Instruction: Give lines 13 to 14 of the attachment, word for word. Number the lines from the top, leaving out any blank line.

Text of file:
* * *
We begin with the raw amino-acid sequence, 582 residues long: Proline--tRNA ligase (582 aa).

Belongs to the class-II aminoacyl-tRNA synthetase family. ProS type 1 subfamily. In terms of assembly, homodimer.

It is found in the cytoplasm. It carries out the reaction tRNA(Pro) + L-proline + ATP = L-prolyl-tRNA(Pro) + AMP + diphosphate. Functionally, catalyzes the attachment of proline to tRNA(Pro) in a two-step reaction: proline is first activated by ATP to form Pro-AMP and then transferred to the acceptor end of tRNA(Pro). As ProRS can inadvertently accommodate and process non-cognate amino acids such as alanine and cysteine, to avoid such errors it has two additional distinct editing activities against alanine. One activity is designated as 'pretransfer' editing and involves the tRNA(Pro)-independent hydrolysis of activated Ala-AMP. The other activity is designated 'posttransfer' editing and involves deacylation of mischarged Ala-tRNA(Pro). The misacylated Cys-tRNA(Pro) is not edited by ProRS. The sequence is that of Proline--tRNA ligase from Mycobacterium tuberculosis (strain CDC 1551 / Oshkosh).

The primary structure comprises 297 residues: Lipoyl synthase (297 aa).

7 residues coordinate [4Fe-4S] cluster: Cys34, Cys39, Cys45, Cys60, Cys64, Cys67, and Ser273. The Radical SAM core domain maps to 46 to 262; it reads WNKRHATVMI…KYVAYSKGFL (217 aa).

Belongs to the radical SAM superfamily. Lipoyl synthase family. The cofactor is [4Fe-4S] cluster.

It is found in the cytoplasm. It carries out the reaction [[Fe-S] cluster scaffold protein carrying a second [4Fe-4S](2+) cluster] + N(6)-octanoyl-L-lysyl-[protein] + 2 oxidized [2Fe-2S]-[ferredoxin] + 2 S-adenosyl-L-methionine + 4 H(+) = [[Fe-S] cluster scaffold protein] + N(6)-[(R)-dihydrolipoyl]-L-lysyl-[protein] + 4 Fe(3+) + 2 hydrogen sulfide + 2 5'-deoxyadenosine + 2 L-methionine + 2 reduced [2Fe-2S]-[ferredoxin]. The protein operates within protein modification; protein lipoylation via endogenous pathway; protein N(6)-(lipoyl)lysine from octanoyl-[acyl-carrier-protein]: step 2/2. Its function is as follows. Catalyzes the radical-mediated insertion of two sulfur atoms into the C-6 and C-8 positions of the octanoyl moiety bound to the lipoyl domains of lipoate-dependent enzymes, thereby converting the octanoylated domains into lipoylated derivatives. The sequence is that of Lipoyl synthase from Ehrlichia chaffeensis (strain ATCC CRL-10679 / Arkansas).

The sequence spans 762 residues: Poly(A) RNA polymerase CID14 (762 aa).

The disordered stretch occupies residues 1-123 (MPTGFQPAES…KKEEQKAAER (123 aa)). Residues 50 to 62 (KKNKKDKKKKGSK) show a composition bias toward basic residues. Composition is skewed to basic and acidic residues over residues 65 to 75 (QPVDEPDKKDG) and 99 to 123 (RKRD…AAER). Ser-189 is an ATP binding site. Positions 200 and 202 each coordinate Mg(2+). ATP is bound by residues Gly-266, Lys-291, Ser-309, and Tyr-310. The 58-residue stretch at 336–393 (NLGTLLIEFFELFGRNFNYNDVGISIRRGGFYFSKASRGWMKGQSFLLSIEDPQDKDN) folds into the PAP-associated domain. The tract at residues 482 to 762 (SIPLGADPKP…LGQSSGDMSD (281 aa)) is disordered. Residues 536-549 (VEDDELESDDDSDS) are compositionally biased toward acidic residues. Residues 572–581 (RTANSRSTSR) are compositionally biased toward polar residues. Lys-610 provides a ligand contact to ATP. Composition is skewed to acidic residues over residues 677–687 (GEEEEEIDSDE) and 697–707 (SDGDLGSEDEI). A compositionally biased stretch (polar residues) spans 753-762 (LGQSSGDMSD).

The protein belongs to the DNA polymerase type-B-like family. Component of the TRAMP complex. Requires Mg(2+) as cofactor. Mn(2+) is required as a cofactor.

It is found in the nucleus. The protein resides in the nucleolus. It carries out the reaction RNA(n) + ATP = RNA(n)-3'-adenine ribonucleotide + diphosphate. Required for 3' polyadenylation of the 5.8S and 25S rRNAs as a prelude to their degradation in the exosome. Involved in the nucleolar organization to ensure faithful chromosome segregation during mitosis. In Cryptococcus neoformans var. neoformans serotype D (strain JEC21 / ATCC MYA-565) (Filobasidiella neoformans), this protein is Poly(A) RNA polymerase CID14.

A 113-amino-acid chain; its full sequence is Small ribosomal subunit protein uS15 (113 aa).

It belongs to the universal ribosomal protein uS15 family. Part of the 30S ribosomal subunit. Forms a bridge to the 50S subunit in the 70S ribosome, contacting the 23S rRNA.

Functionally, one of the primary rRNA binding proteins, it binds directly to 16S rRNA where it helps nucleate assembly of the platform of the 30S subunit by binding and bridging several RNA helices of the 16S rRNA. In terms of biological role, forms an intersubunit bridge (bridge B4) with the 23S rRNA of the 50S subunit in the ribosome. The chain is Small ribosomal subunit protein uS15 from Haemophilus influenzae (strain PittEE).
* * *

It belongs to the universal ribosomal protein uS15 family. Part of the 30S ribosomal subunit. Forms a bridge to the 50S subunit in the 70S ribosome, contacting the 23S rRNA.

Functionally, one of the primary rRNA binding proteins, it binds directly to 16S rRNA where it helps nucleate assembly of the platform of the 30S subunit by binding and bridging several RNA helices of the 16S rRNA. In terms of biological role, forms an intersubunit bridge (bridge B4) with the 23S rRNA of the 50S subunit in the ribosome. The chain is Small ribosomal subunit protein uS15 from Haemophilus influenzae (strain PittEE).